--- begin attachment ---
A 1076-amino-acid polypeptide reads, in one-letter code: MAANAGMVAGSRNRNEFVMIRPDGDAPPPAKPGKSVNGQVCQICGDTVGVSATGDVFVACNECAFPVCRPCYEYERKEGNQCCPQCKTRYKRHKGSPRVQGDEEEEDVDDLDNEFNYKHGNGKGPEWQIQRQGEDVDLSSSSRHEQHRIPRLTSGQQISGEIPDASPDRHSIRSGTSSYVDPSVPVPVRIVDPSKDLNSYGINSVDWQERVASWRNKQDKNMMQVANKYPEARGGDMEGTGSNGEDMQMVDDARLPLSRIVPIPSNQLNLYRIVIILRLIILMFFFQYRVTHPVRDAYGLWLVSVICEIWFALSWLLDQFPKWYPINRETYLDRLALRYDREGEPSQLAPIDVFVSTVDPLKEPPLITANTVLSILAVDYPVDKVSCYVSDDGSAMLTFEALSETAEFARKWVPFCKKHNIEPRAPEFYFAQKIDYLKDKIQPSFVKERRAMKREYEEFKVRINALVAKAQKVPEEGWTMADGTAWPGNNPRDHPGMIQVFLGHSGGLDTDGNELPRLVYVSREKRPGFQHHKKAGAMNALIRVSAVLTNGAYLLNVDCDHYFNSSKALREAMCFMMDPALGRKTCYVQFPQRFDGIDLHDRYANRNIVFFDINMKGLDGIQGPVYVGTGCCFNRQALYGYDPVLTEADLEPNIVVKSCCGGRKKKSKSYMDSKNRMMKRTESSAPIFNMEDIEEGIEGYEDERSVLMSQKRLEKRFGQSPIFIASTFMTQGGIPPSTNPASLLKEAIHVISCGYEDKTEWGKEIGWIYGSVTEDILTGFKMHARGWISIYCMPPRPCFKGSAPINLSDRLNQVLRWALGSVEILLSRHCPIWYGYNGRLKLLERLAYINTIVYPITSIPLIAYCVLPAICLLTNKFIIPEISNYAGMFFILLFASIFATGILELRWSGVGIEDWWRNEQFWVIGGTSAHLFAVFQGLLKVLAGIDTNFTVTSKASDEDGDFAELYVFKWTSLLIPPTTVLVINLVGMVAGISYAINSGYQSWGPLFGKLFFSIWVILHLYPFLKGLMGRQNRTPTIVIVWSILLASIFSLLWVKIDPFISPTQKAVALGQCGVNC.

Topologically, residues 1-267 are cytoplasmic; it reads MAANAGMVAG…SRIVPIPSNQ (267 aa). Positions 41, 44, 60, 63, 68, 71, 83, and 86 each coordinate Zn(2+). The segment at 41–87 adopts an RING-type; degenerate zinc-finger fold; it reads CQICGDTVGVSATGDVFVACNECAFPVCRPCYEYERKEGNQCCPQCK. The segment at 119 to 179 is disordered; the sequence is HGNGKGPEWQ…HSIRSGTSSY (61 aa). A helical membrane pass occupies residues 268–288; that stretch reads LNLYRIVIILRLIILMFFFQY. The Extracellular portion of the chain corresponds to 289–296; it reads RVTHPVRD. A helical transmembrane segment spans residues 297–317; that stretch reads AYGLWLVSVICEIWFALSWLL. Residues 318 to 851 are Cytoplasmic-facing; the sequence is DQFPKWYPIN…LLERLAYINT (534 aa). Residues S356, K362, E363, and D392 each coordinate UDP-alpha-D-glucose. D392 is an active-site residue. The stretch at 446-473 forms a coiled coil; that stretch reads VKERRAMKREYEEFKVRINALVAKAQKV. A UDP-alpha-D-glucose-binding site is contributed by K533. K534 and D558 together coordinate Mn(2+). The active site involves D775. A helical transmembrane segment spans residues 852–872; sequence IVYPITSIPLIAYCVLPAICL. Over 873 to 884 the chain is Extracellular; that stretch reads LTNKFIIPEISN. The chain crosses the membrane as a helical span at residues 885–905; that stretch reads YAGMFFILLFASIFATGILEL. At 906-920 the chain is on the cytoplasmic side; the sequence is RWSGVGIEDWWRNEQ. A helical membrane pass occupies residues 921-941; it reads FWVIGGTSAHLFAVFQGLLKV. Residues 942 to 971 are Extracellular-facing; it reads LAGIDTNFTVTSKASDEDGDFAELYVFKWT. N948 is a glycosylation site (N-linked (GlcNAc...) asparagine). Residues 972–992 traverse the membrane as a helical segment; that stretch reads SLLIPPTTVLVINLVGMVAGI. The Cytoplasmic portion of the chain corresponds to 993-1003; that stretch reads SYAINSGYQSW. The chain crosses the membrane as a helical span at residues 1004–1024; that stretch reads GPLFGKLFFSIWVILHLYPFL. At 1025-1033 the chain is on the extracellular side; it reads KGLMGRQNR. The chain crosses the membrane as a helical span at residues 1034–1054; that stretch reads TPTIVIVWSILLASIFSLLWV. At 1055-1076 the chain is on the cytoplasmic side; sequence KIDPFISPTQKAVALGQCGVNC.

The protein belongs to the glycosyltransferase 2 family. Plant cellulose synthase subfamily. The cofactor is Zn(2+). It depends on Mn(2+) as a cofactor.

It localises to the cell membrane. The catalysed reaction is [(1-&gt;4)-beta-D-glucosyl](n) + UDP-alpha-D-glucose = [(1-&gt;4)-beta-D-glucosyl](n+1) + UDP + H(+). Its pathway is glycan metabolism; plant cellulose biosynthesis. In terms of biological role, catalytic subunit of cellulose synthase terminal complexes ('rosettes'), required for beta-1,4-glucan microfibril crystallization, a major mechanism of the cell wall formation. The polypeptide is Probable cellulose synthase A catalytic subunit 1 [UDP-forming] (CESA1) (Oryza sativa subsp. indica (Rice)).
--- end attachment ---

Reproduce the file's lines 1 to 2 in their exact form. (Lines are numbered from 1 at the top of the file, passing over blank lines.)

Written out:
A 1076-amino-acid polypeptide reads, in one-letter code: MAANAGMVAGSRNRNEFVMIRPDGDAPPPAKPGKSVNGQVCQICGDTVGVSATGDVFVACNECAFPVCRPCYEYERKEGNQCCPQCKTRYKRHKGSPRVQGDEEEEDVDDLDNEFNYKHGNGKGPEWQIQRQGEDVDLSSSSRHEQHRIPRLTSGQQISGEIPDASPDRHSIRSGTSSYVDPSVPVPVRIVDPSKDLNSYGINSVDWQERVASWRNKQDKNMMQVANKYPEARGGDMEGTGSNGEDMQMVDDARLPLSRIVPIPSNQLNLYRIVIILRLIILMFFFQYRVTHPVRDAYGLWLVSVICEIWFALSWLLDQFPKWYPINRETYLDRLALRYDREGEPSQLAPIDVFVSTVDPLKEPPLITANTVLSILAVDYPVDKVSCYVSDDGSAMLTFEALSETAEFARKWVPFCKKHNIEPRAPEFYFAQKIDYLKDKIQPSFVKERRAMKREYEEFKVRINALVAKAQKVPEEGWTMADGTAWPGNNPRDHPGMIQVFLGHSGGLDTDGNELPRLVYVSREKRPGFQHHKKAGAMNALIRVSAVLTNGAYLLNVDCDHYFNSSKALREAMCFMMDPALGRKTCYVQFPQRFDGIDLHDRYANRNIVFFDINMKGLDGIQGPVYVGTGCCFNRQALYGYDPVLTEADLEPNIVVKSCCGGRKKKSKSYMDSKNRMMKRTESSAPIFNMEDIEEGIEGYEDERSVLMSQKRLEKRFGQSPIFIASTFMTQGGIPPSTNPASLLKEAIHVISCGYEDKTEWGKEIGWIYGSVTEDILTGFKMHARGWISIYCMPPRPCFKGSAPINLSDRLNQVLRWALGSVEILLSRHCPIWYGYNGRLKLLERLAYINTIVYPITSIPLIAYCVLPAICLLTNKFIIPEISNYAGMFFILLFASIFATGILELRWSGVGIEDWWRNEQFWVIGGTSAHLFAVFQGLLKVLAGIDTNFTVTSKASDEDGDFAELYVFKWTSLLIPPTTVLVINLVGMVAGISYAINSGYQSWGPLFGKLFFSIWVILHLYPFLKGLMGRQNRTPTIVIVWSILLASIFSLLWVKIDPFISPTQKAVALGQCGVNC.

Topologically, residues 1-267 are cytoplasmic; it reads MAANAGMVAG…SRIVPIPSNQ (267 aa). Positions 41, 44, 60, 63, 68, 71, 83, and 86 each coordinate Zn(2+). The segment at 41–87 adopts an RING-type; degenerate zinc-finger fold; it reads CQICGDTVGVSATGDVFVACNECAFPVCRPCYEYERKEGNQCCPQCK. The segment at 119 to 179 is disordered; the sequence is HGNGKGPEWQ…HSIRSGTSSY (61 aa). A helical membrane pass occupies residues 268–288; that stretch reads LNLYRIVIILRLIILMFFFQY. The Extracellular portion of the chain corresponds to 289–296; it reads RVTHPVRD. A helical transmembrane segment spans residues 297–317; that stretch reads AYGLWLVSVICEIWFALSWLL. Residues 318 to 851 are Cytoplasmic-facing; the sequence is DQFPKWYPIN…LLERLAYINT (534 aa). Residues S356, K362, E363, and D392 each coordinate UDP-alpha-D-glucose. D392 is an active-site residue. The stretch at 446-473 forms a coiled coil; that stretch reads VKERRAMKREYEEFKVRINALVAKAQKV. A UDP-alpha-D-glucose-binding site is contributed by K533. K534 and D558 together coordinate Mn(2+). The active site involves D775. A helical transmembrane segment spans residues 852–872; sequence IVYPITSIPLIAYCVLPAICL. Over 873 to 884 the chain is Extracellular; that stretch reads LTNKFIIPEISN. The chain crosses the membrane as a helical span at residues 885–905; that stretch reads YAGMFFILLFASIFATGILEL. At 906-920 the chain is on the cytoplasmic side; the sequence is RWSGVGIEDWWRNEQ. A helical membrane pass occupies residues 921-941; it reads FWVIGGTSAHLFAVFQGLLKV. Residues 942 to 971 are Extracellular-facing; it reads LAGIDTNFTVTSKASDEDGDFAELYVFKWT. N948 is a glycosylation site (N-linked (GlcNAc...) asparagine). Residues 972–992 traverse the membrane as a helical segment; that stretch reads SLLIPPTTVLVINLVGMVAGI. The Cytoplasmic portion of the chain corresponds to 993-1003; that stretch reads SYAINSGYQSW. The chain crosses the membrane as a helical span at residues 1004–1024; that stretch reads GPLFGKLFFSIWVILHLYPFL. At 1025-1033 the chain is on the extracellular side; it reads KGLMGRQNR. The chain crosses the membrane as a helical span at residues 1034–1054; that stretch reads TPTIVIVWSILLASIFSLLWV. At 1055-1076 the chain is on the cytoplasmic side; sequence KIDPFISPTQKAVALGQCGVNC.